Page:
Ornamental nurseries produce a large number of plants in a concentrated area, and aesthetics are a key component of the product. To produce crops in this manner, high inputs of water, nutrients, and pesticides are typically used. Container nursery production further increases the inputs, especially water, because container substrates are designed to quickly drain, and the most effective method of irrigating large numbers of plants in containers (up to a certain size) is the use of overhead irrigation. Because irrigation and pesticides are broadcast over the crop, and because the crop is limited to the container, a large proportion of water or pesticides may land on nontarget areas, creating runoff contaminant issues. Water is the primary means of pesticide movement in nursery production. This review discusses water and pesticide dynamics and management strategies to conserve water and reduce pesticide and water movement during container nursery production.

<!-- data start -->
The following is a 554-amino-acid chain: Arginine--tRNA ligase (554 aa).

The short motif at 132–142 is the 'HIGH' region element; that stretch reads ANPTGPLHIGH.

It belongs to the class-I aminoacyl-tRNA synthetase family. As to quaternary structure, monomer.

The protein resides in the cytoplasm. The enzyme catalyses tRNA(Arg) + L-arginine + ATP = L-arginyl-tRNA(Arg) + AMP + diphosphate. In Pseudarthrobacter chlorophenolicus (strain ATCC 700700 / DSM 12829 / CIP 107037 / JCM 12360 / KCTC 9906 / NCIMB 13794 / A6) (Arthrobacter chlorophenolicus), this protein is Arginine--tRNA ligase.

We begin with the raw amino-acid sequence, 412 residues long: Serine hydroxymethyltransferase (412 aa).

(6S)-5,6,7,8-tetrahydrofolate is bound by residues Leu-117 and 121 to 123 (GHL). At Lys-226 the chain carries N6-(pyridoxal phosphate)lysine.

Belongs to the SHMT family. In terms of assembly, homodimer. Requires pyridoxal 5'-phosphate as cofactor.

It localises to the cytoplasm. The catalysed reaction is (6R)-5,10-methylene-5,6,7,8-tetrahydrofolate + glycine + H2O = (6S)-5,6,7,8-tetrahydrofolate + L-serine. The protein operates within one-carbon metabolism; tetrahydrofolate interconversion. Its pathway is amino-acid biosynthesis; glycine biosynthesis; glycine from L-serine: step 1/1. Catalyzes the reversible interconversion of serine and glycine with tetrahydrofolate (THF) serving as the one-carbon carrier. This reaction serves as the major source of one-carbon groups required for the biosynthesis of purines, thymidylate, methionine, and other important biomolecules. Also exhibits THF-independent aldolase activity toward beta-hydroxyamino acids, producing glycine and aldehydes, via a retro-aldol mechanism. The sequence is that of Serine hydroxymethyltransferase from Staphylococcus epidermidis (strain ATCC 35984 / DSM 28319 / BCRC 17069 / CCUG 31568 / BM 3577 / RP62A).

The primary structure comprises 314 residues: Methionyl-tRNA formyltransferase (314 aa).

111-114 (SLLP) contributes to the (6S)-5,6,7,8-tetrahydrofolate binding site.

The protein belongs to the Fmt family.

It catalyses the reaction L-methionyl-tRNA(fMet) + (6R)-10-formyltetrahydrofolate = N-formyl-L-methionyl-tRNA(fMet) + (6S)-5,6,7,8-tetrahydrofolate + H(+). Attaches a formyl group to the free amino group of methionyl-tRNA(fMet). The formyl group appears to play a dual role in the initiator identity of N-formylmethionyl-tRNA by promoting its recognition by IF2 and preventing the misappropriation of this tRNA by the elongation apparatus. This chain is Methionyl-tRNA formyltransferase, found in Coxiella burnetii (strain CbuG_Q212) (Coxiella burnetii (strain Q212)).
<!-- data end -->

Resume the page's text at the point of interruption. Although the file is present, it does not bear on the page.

Mulching landscape beds is a common task for landscapers seeking to affect soil conditions and reduce weed pressure. This study investigated the effects of three pine (Pinus sp.) straw mulch depths (5, 10, and 15 cm) on soil moisture/temperature modulation during late winter/spring. No differences in soil volumetric water content were observed; however, increasing mulch depth to ≥10 cm decreased fluctuations in temperature. This research provides a better understanding of the effect of mulch depth and potential environmental benefits so that landscape contractors can determine cost-benefits of mulching applications.